On the curfew, I get it. If someone declared a curfew or a state of disaster or an emergency and was sort of forcing people to stay at home for political reasons—I get that. I will not stand for that. Maybe in some other countries sometimes people try to use it. The word ‘curfew’ is probably not the right word because this one is only used in response to COVID-19 in trying to address the pandemic we have, in trying to arrest the numbers, reduce the infection—which has worked. Unfortunately it has taken six to seven weeks. But today, having the curfew now between 9.00 pm and 5.00 am has helped. It is one of the tools which has helped reduce the numbers and is part of the road map announced by the Premier to basically ease restrictions, so that we have been able to go below 50 cases per day on average for the last 14 days. Guess what? We achieved that today. We are down to less than 50 on average, and hopefully that will go down further. Hopefully we can reach the target that has been reached in regional Victoria. Then there will be no need for a curfew between the hours of 9.00 pm and 5.00 am.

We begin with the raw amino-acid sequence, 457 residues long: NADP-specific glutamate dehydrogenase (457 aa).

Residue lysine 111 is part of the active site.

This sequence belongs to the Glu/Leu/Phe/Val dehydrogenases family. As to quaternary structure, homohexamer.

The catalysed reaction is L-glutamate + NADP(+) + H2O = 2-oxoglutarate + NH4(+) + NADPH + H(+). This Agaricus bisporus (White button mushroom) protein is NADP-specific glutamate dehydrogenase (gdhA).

I speak to a lot of people and, look, it has been hard. It has been a hard slog for the last few months. People are suffering. There is no question about that. But the overwhelming majority of people understand some of these measures had to be put in place so we can save lives. Over 700 people lost their lives, and we do not want that number to continue growing. We want that number to slow down. We want to be able to get to zero cases of people dying from COVID-19. We see second waves and third waves in places around the world. We have been the unlucky one to experience a second wave in Australia, and hopefully we will be the last one. I do not wish what we have been through on any other state. But it is all a learning thing. The other states are learning from what we are doing and we are learning from them, so it is a collective approach.